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What is Micro-Business?

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  • What is Micro-Business?

    The term 'micro-business' (also known as micro-enterprise) is defined in many different ways but, for the purposes of having more for less, it will be operated by a sole operator or family - as distinct from a corporation. The strict definition is not important; suffice to say it's the smallest level of enterprise.

    Micro-business occupies a special place in my affections. Aside from having owned and operated several of them, I trained with the Sirolli Institute - and worked - as an Enterprise Facilitator in a small rural community. I was also self-employed as a small business development consultant for nearly eight years...so I understand this enterprise niche and the people who occupy it.

    At its most fundamental level, it consists of a person with something to sell...seeking people who have a need for that something...in return for cash, goods or the provision of a service (the means of exchange).

    One of the best wasy to advance your personal financial circumstances is to start and operate your own micro-business.

    Subsequent posts will explore some of the associated issues and opportunities.

  • #2
    At its most fundamental level, a micro-business consists of a person with something to sell...seeking people who have a need for that something...in return for cash, goods or the provision of a service (the means of exchange).
    In developing countries, business is stripped down to its bare essentials. No frills...no nonsense...no red tape.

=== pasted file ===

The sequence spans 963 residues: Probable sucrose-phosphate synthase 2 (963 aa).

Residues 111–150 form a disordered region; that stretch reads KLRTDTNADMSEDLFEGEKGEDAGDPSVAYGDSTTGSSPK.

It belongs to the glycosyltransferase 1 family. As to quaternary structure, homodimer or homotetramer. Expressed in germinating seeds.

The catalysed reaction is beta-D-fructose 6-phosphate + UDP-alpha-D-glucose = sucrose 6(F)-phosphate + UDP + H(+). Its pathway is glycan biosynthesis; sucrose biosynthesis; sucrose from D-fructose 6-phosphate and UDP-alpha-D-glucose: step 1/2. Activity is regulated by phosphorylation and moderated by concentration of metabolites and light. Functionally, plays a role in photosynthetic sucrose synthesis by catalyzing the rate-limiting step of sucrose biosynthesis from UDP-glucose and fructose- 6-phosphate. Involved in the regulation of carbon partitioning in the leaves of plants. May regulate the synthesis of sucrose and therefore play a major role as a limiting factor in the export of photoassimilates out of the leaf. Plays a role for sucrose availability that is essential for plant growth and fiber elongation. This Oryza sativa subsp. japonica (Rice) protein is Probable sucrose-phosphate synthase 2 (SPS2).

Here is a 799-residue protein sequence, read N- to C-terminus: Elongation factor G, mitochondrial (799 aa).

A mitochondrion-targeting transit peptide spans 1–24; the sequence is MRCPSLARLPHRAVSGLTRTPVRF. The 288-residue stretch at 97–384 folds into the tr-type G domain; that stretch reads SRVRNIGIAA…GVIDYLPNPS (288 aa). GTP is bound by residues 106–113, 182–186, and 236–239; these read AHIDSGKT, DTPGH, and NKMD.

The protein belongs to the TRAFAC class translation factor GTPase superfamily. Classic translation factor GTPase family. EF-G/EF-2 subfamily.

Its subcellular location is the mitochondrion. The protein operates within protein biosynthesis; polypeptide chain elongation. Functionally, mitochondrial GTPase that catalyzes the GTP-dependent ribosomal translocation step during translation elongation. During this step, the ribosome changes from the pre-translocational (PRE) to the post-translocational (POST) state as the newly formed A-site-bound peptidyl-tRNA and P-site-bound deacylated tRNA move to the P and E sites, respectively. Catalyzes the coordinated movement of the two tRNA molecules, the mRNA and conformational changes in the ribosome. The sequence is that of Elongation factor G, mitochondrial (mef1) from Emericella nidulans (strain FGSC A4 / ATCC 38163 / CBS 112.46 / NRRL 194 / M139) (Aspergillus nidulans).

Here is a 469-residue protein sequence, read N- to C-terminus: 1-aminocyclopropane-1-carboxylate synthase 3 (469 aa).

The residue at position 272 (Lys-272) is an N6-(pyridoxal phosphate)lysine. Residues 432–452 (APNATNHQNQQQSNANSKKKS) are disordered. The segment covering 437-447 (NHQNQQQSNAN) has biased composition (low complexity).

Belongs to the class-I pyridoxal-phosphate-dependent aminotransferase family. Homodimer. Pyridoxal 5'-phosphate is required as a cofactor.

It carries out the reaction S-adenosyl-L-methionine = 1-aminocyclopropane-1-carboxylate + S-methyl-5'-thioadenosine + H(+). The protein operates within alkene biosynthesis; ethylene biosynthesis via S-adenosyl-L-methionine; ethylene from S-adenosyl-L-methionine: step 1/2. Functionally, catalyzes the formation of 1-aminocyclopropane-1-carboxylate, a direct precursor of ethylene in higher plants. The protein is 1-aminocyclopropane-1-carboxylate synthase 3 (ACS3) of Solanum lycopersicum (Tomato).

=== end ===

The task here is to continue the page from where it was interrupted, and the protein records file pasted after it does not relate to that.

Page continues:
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    • #3
      Business is simple....and it begins with identifying an unfulfilled need.

      The first image shows a lady selling plastic shopping bags. She approached shoppers who were buying produce from the market. Some them bought her bags...and many didn't. She had a simple backend to her business. In her hand, she had a fistful of what appeared to be lottery tickets.

      The lady in blue is a food vendor catering to the breakfast trade at Da Lat Market. In the container on the left, she had what appeared to be fresh yoghurt...and in the blue cupboard thing, she kept the bowls, spoons and all of the things that you eat with yoghurt. Her customers were the market sellers. Once she'd exhausted her supply of clean bowls and spoons, she'd retire to a tap and wash them out...and then continue plying her trade.

      Micro-business doesn't get any more 'micro' than this. No shop rent to pay...no big inventory...no debt to repay.

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      • #4
        The Vietnamese people are highly social. Even when engaging in business, they set things up so that, when there are no customers around, they spend their time eating, talking and otherwise interacting with their fellow traders. These young men are passing the time playing cards...demonstrating that work and play can be successfully integrated.

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